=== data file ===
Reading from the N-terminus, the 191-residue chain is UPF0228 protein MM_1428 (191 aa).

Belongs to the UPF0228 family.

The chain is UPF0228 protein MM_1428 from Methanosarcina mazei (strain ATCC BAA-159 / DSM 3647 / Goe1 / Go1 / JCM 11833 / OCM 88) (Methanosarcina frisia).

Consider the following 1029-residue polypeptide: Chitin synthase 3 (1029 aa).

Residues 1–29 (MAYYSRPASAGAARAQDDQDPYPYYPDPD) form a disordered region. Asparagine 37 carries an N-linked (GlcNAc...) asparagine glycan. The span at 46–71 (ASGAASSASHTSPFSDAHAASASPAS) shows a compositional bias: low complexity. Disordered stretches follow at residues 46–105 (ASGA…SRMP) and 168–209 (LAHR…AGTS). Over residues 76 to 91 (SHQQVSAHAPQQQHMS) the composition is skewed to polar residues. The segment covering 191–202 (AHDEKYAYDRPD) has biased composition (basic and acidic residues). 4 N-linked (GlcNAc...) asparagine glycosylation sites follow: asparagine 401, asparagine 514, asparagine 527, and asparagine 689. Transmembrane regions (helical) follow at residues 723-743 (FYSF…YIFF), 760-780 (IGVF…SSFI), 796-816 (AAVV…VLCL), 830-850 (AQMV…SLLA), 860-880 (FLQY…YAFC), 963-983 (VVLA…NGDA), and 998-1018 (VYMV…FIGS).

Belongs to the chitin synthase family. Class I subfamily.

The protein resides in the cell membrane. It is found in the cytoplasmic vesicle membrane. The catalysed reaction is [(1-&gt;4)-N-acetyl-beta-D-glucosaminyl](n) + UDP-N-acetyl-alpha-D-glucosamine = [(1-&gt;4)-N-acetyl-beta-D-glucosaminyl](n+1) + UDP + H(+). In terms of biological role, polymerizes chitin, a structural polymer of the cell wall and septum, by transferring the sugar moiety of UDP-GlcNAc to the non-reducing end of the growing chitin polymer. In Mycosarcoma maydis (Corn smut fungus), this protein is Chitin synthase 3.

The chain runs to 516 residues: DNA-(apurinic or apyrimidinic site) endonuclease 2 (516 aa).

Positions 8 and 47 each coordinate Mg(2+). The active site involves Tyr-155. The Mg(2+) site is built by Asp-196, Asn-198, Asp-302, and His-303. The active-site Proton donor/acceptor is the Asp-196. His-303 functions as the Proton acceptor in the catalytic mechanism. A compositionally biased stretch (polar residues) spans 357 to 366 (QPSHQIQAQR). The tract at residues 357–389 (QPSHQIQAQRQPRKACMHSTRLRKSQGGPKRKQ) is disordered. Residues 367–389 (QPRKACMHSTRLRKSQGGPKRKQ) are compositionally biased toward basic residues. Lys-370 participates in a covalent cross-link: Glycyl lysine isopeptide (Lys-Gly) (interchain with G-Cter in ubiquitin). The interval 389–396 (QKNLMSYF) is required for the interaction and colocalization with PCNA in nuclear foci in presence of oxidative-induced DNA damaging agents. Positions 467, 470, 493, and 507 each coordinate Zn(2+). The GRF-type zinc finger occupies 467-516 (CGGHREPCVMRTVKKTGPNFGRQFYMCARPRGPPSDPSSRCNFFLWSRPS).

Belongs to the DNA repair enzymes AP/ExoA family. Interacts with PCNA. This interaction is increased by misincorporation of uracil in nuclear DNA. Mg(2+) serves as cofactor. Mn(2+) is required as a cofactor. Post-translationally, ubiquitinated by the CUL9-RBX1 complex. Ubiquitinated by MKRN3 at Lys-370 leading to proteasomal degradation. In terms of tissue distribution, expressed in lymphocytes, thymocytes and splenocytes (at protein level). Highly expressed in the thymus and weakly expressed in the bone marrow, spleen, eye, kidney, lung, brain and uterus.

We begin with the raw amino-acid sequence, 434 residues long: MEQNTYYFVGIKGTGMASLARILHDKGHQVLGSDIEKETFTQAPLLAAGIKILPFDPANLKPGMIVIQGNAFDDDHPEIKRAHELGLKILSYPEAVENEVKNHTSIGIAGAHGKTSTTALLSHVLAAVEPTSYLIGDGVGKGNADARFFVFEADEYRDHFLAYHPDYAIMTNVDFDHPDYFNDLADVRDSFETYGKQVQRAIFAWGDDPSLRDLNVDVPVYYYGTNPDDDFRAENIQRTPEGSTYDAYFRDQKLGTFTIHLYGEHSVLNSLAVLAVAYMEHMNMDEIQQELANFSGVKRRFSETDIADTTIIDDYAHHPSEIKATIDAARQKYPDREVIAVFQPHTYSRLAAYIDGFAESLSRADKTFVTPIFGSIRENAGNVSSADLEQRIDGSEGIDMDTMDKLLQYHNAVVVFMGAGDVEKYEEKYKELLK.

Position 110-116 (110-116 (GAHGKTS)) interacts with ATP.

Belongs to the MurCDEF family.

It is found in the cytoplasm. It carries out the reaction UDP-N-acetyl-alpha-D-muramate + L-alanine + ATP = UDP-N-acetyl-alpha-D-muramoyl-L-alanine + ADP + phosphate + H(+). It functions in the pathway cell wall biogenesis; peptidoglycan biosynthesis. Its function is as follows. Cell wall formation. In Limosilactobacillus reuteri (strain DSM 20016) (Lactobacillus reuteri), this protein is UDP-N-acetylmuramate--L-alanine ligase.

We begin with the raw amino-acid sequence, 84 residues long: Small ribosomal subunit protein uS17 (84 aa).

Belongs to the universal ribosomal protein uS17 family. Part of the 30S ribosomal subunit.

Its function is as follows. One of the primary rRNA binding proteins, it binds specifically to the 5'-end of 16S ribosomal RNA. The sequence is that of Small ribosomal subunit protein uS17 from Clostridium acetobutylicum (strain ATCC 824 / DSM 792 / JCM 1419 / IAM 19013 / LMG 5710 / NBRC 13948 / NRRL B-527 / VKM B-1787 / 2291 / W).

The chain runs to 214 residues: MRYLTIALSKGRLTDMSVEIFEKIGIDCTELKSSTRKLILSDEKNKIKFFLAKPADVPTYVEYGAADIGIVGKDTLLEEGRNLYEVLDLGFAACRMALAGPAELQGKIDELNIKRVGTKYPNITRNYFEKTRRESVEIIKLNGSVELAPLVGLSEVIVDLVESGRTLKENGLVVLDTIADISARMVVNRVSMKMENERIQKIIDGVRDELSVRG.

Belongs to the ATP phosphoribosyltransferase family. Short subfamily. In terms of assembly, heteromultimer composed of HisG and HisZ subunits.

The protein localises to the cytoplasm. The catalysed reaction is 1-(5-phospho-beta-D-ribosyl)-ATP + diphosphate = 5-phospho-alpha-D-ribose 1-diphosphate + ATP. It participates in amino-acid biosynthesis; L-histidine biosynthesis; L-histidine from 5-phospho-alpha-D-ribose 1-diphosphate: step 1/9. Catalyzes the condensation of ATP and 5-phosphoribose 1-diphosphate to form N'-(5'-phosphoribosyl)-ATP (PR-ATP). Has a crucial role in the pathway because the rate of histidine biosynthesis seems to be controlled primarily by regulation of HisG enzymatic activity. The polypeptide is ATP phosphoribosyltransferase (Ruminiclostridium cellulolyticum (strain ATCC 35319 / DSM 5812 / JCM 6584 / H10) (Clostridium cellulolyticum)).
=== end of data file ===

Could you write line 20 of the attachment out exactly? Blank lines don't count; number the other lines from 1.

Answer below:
The protein localises to the cytoplasm. The catalysed reaction is 1-(5-phospho-beta-D-ribosyl)-ATP + diphosphate = 5-phospho-alpha-D-ribose 1-diphosphate + ATP. It participates in amino-acid biosynthesis; L-histidine biosynthesis; L-histidine from 5-phospho-alpha-D-ribose 1-diphosphate: step 1/9. Catalyzes the condensation of ATP and 5-phosphoribose 1-diphosphate to form N'-(5'-phosphoribosyl)-ATP (PR-ATP). Has a crucial role in the pathway because the rate of histidine biosynthesis seems to be controlled primarily by regulation of HisG enzymatic activity. The polypeptide is ATP phosphoribosyltransferase (Ruminiclostridium cellulolyticum (strain ATCC 35319 / DSM 5812 / JCM 6584 / H10) (Clostridium cellulolyticum)).